Bad Credit? No Problem!

Aug 7, 2014 by

Scam Warning!Have you been turned down for a credit card or bank loan because of a poor credit rating? Then maybe you’ve been tempted to follow-up on ads making pitches like

Bad credit? No problem!

We don’t care about your past. You deserve a loan.

Unfortunately folks with low credit scores who are eager to improve their rating through responsible use of a credit card or on-time repayment of a bank loan often shrug off the uneasy feeling these sorts of ads cause and make a call to the lender.

But their financial challenges are about to be made worse. The ad likely promotes an advance-fee loan scam.

What’s an Advance-Fee Loan?

As the name implies, scammers pretending to offer loans without checking borrowers’ credit report will require an up-front payment to approve or disburse the loan. The applicant may be required to submit bank account and other personal information, which the scammer then uses to debit the account for undisclosed fees and sometimes wreaks other havoc by using or selling identify information. The loan never materializes, and the fees prove impossible for the applicant to recover.

Legitimate lenders may also charge application, appraisal, or credit report fees. But these lenders disclose these fees prominently and clearly, the fee typically is deducted from the loan proceeds, and the fees aren’t paid until and unless the loan is approved.

How to Recognize an Advance-Fee Loan Scam

I borrowed these Advance-Fee Loan Scam warning signs from an FTC scam alert, “Sure Signs of an Advance-Fee Loan Scam.

  1. The lender isn’t interested in your credit history. A lender may offer loans or credit cards for many purposes — for example, so you can start a business or consolidate your bills. But one who doesn’t care about your credit record should worry you.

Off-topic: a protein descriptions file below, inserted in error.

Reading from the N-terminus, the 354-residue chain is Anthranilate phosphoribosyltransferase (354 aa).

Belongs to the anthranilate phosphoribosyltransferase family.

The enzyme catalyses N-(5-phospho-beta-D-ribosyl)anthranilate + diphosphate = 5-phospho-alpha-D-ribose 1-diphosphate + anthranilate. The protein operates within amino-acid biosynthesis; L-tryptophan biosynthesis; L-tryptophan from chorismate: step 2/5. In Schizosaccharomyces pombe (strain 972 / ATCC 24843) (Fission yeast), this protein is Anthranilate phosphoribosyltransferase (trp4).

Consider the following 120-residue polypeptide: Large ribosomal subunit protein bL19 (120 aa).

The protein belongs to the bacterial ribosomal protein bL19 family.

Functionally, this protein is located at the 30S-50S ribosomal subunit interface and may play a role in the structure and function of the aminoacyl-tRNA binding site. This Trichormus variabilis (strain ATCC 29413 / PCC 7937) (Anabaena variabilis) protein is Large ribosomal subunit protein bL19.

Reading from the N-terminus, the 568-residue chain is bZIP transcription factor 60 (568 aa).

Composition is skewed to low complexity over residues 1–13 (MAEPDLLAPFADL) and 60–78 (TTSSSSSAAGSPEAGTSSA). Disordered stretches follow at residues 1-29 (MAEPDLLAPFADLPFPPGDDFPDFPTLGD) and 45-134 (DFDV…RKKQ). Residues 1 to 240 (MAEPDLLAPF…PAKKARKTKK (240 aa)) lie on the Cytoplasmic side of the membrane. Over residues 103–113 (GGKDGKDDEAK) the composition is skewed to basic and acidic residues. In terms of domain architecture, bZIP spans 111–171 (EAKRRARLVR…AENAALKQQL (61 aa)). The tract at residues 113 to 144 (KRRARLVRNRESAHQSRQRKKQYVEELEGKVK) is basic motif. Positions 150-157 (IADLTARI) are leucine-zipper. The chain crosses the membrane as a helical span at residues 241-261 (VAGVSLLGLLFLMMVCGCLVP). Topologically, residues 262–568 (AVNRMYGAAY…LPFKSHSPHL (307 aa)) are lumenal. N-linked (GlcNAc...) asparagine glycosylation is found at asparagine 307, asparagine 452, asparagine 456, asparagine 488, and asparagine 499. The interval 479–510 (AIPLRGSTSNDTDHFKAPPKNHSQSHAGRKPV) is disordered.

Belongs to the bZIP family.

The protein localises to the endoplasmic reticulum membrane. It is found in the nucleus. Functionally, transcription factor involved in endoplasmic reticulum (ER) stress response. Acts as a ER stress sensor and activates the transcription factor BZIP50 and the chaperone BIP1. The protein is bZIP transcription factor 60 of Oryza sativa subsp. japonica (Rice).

2. Fees aren’t disclosed clearly or prominently. Scam lenders may say you’ve been approved for a loan, and then call or email demanding a fee before you can get the money. Any up-front fee that the lender wants to collect before granting the loan is a cue to walk away, especially if you’re told it’s for “insurance,” “processing,” or just “paperwork.”
  3. The loan is offered by phone. It is illegal for companies doing business by phone in the U.S. to promise you a loan or credit card and ask you to pay for it before they deliver.
  4. The lender who uses a copycat or wanna-be name. Crooks give their companies names that sound like well-known or respected organizations and create websites that look professional.
  5. The lender is not registered in your state. Lenders and loan brokers are required to register in the states where they do business. To check registration, call your state Attorney General’s office or your state’s Department of Banking or Financial Regulation. Checking registration does not guarantee that you will be happy with a lender, but it helps weed out the crooks.
  6. The lender asks you to wire money or pay an individual. Don’t make a payment for a loan or credit card directly to an individual; legitimate lenders don’t ask anyone to do that. In addition, don’t use a wire transfer service or send money orders for a loan. You have little recourse if there’s a problem with a wire transaction, and legitimate lenders don’t pressure their customers to wire money.

What’s Your Experience?

Have you been tempted or victimized by an advance-fee loan scam? Are you aware of any legitimate creditor who will grant credit without checking an applicant’s credit score or report?

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  • Any place that has similar words anywhere near it is bad news. I have never used places like this, but I have helped people who have been scammed and basically robbed by them.

    • Is it my imagination or are there a lot more crooks working to rip off low income people than high income people? You’d think they’d go where the most money is, like Madoff did. But maybe they assume low income also means less educated, less sophisticated, so easier prey. Also people who are desperate I suppose are also more apt to be taken in by a scheme that seems to promise relief.

      • You’re right, Kurt. I guess they assume that since they are less educated, like you said, they are on easy target. It’s sad, but true. You’re doing a great job of educating people. That’s what I love about the internet and especially great finance blogs.

  • I would say that if you have bad credit, maybe a loan isn’t’ the best idea anyway. There are other ways to re-build credit without getting yourself into further debt. Why not pay your bills on time or get a pre-paid “secured” credit card?

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